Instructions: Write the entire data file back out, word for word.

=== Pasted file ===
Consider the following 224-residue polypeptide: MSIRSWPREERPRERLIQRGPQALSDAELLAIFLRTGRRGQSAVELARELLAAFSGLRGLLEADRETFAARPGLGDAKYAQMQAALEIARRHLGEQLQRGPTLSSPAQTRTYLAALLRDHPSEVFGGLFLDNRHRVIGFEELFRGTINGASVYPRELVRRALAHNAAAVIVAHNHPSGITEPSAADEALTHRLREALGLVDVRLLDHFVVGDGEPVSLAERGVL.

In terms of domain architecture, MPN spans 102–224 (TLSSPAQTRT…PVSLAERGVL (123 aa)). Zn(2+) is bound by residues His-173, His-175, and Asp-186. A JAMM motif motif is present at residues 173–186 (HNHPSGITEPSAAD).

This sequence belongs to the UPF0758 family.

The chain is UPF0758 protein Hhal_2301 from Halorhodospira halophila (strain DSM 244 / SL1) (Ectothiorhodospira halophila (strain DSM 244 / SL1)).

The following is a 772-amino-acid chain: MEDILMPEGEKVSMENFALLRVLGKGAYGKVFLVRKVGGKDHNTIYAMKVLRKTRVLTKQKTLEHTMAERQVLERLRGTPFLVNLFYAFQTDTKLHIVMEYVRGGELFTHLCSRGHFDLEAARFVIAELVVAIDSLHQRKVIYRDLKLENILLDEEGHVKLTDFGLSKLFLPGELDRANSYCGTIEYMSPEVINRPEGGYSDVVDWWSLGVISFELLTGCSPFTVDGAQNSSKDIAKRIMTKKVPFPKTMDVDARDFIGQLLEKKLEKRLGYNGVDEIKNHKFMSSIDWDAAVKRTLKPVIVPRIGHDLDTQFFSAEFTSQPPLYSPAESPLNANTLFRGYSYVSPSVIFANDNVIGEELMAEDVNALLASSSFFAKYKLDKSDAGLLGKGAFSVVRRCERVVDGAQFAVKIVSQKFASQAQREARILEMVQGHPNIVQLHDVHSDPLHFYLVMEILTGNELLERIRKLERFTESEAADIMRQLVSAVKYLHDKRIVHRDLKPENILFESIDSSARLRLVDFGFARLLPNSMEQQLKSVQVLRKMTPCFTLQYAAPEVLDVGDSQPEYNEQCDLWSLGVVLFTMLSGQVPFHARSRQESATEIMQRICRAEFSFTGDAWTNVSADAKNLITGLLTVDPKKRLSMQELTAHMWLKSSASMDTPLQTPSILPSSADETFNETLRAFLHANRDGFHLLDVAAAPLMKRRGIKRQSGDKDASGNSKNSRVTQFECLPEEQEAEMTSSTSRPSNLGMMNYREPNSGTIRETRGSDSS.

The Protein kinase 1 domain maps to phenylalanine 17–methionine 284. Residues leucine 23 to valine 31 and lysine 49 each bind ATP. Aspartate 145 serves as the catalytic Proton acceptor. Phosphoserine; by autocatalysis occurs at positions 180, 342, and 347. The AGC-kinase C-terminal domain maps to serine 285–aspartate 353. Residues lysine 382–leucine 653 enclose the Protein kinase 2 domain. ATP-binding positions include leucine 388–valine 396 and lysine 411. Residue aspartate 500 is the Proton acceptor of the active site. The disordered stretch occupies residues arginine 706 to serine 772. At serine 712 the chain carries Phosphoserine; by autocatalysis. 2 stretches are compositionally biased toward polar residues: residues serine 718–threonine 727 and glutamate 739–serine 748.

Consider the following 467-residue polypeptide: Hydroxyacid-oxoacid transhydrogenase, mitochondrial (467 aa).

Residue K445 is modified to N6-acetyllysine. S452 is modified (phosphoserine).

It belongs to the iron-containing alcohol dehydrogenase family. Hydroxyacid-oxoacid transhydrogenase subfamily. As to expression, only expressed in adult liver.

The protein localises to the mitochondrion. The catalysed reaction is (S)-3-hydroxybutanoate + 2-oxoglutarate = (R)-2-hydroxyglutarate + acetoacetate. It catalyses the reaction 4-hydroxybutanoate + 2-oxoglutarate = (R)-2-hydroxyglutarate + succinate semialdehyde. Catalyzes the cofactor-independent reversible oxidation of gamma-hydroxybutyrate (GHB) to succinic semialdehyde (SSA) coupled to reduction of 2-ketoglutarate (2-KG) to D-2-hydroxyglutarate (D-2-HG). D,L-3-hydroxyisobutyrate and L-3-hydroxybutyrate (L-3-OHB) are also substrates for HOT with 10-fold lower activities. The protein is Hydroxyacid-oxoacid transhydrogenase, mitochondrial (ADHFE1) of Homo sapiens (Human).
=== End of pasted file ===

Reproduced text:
Consider the following 224-residue polypeptide: MSIRSWPREERPRERLIQRGPQALSDAELLAIFLRTGRRGQSAVELARELLAAFSGLRGLLEADRETFAARPGLGDAKYAQMQAALEIARRHLGEQLQRGPTLSSPAQTRTYLAALLRDHPSEVFGGLFLDNRHRVIGFEELFRGTINGASVYPRELVRRALAHNAAAVIVAHNHPSGITEPSAADEALTHRLREALGLVDVRLLDHFVVGDGEPVSLAERGVL.

In terms of domain architecture, MPN spans 102–224 (TLSSPAQTRT…PVSLAERGVL (123 aa)). Zn(2+) is bound by residues His-173, His-175, and Asp-186. A JAMM motif motif is present at residues 173–186 (HNHPSGITEPSAAD).

This sequence belongs to the UPF0758 family.

The chain is UPF0758 protein Hhal_2301 from Halorhodospira halophila (strain DSM 244 / SL1) (Ectothiorhodospira halophila (strain DSM 244 / SL1)).

The following is a 772-amino-acid chain: MEDILMPEGEKVSMENFALLRVLGKGAYGKVFLVRKVGGKDHNTIYAMKVLRKTRVLTKQKTLEHTMAERQVLERLRGTPFLVNLFYAFQTDTKLHIVMEYVRGGELFTHLCSRGHFDLEAARFVIAELVVAIDSLHQRKVIYRDLKLENILLDEEGHVKLTDFGLSKLFLPGELDRANSYCGTIEYMSPEVINRPEGGYSDVVDWWSLGVISFELLTGCSPFTVDGAQNSSKDIAKRIMTKKVPFPKTMDVDARDFIGQLLEKKLEKRLGYNGVDEIKNHKFMSSIDWDAAVKRTLKPVIVPRIGHDLDTQFFSAEFTSQPPLYSPAESPLNANTLFRGYSYVSPSVIFANDNVIGEELMAEDVNALLASSSFFAKYKLDKSDAGLLGKGAFSVVRRCERVVDGAQFAVKIVSQKFASQAQREARILEMVQGHPNIVQLHDVHSDPLHFYLVMEILTGNELLERIRKLERFTESEAADIMRQLVSAVKYLHDKRIVHRDLKPENILFESIDSSARLRLVDFGFARLLPNSMEQQLKSVQVLRKMTPCFTLQYAAPEVLDVGDSQPEYNEQCDLWSLGVVLFTMLSGQVPFHARSRQESATEIMQRICRAEFSFTGDAWTNVSADAKNLITGLLTVDPKKRLSMQELTAHMWLKSSASMDTPLQTPSILPSSADETFNETLRAFLHANRDGFHLLDVAAAPLMKRRGIKRQSGDKDASGNSKNSRVTQFECLPEEQEAEMTSSTSRPSNLGMMNYREPNSGTIRETRGSDSS.

The Protein kinase 1 domain maps to phenylalanine 17–methionine 284. Residues leucine 23 to valine 31 and lysine 49 each bind ATP. Aspartate 145 serves as the catalytic Proton acceptor. Phosphoserine; by autocatalysis occurs at positions 180, 342, and 347. The AGC-kinase C-terminal domain maps to serine 285–aspartate 353. Residues lysine 382–leucine 653 enclose the Protein kinase 2 domain. ATP-binding positions include leucine 388–valine 396 and lysine 411. Residue aspartate 500 is the Proton acceptor of the active site. The disordered stretch occupies residues arginine 706 to serine 772. At serine 712 the chain carries Phosphoserine; by autocatalysis. 2 stretches are compositionally biased toward polar residues: residues serine 718–threonine 727 and glutamate 739–serine 748.

Consider the following 467-residue polypeptide: Hydroxyacid-oxoacid transhydrogenase, mitochondrial (467 aa).

Residue K445 is modified to N6-acetyllysine. S452 is modified (phosphoserine).

It belongs to the iron-containing alcohol dehydrogenase family. Hydroxyacid-oxoacid transhydrogenase subfamily. As to expression, only expressed in adult liver.

The protein localises to the mitochondrion. The catalysed reaction is (S)-3-hydroxybutanoate + 2-oxoglutarate = (R)-2-hydroxyglutarate + acetoacetate. It catalyses the reaction 4-hydroxybutanoate + 2-oxoglutarate = (R)-2-hydroxyglutarate + succinate semialdehyde. Catalyzes the cofactor-independent reversible oxidation of gamma-hydroxybutyrate (GHB) to succinic semialdehyde (SSA) coupled to reduction of 2-ketoglutarate (2-KG) to D-2-hydroxyglutarate (D-2-HG). D,L-3-hydroxyisobutyrate and L-3-hydroxybutyrate (L-3-OHB) are also substrates for HOT with 10-fold lower activities. The protein is Hydroxyacid-oxoacid transhydrogenase, mitochondrial (ADHFE1) of Homo sapiens (Human).